By Charles Sercombe
On Saturday, smokers will no longer be able to light up at bars and restaurants.
But if smokers decide to snub the law and continue their habit in the bars, don’t expect the Hamtramck police to enforce the new legislation. That’s the word from Police Chief Mark Kalinowski, who said the new state law will be enforced by the state or local health departments.
“We’re not the tobacco police,” he said.
But there is a catch. If a manager of bar tells a customer to put out their cigarette and refuses and if the customer is told to leave and then refuses, that’s when the cops will come in. Kalinowski said the uncooperative customer could be cited for trespassing and being disorderly.
But if a bar owner doesn’t mind if his customers smoke and a cop happens to walk in, Kalinowski said the only action the officer would take is to tell the owner about the law. The state department of health could, however, investigate if a complaint is filed and a bar could have its license revoked for ignoring the law.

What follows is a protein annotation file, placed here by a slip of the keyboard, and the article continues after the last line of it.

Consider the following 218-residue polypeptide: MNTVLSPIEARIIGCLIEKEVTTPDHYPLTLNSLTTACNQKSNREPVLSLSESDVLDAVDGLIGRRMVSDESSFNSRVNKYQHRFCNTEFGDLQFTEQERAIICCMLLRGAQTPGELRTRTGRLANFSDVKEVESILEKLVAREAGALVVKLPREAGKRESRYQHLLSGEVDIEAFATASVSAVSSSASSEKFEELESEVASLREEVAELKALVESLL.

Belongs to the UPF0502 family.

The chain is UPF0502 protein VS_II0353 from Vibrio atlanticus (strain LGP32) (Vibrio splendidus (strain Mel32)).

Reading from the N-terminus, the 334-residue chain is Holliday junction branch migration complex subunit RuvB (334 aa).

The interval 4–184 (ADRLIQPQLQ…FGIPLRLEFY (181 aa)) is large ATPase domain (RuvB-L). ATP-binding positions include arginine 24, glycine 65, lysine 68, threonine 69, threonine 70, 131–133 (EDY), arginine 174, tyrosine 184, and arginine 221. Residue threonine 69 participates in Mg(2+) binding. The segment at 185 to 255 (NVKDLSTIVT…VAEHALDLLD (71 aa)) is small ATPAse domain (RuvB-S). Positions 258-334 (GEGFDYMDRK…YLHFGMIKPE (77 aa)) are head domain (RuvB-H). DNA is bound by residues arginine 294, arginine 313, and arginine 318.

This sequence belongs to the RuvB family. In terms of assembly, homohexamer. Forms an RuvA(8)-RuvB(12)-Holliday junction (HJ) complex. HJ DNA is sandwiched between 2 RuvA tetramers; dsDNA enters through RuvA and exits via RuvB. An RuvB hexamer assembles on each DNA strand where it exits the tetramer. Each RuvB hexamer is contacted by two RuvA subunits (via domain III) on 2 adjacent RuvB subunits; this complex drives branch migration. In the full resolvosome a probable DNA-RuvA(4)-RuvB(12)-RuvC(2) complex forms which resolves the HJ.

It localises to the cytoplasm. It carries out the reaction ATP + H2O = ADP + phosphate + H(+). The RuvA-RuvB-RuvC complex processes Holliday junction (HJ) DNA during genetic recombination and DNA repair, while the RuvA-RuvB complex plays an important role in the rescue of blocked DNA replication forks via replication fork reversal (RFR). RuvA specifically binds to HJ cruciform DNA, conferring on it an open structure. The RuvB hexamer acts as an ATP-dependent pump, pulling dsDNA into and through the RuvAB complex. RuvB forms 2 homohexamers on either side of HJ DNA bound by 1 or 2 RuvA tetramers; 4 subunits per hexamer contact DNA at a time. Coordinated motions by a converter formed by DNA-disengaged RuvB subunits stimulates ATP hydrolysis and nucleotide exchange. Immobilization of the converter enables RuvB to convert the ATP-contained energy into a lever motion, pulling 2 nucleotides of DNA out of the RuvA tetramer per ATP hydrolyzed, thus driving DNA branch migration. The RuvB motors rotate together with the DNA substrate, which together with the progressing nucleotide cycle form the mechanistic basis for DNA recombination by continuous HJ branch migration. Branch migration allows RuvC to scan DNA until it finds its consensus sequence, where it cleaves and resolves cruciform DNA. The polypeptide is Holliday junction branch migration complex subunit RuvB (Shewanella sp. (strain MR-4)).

The law has been met with mixed reactions from bargoers. Detroit and Hamtramck are generally known for being hardcore smoking towns. The law has also come under criticism from Oakland County Executive L. Brooks Patterson who threatened to file a lawsuit to stop the law.
Although it seems like there is little enforcement teeth written into the law, Kalinowski said he believes people will obey.
“People used to be able to smoke in grocery stores and theaters and they stopped,” he said. “I think after a couple of months people will stop.”
In the meantime, a number of area bars, including the Belmont on Jos. Campau, are holding a “smoke out” on Friday night, the last night you can light up.
After that, bars will be required to remove all smoking-related items, including ashtrays and matches. As they used to say in the army, “smoke’em if you got’em.”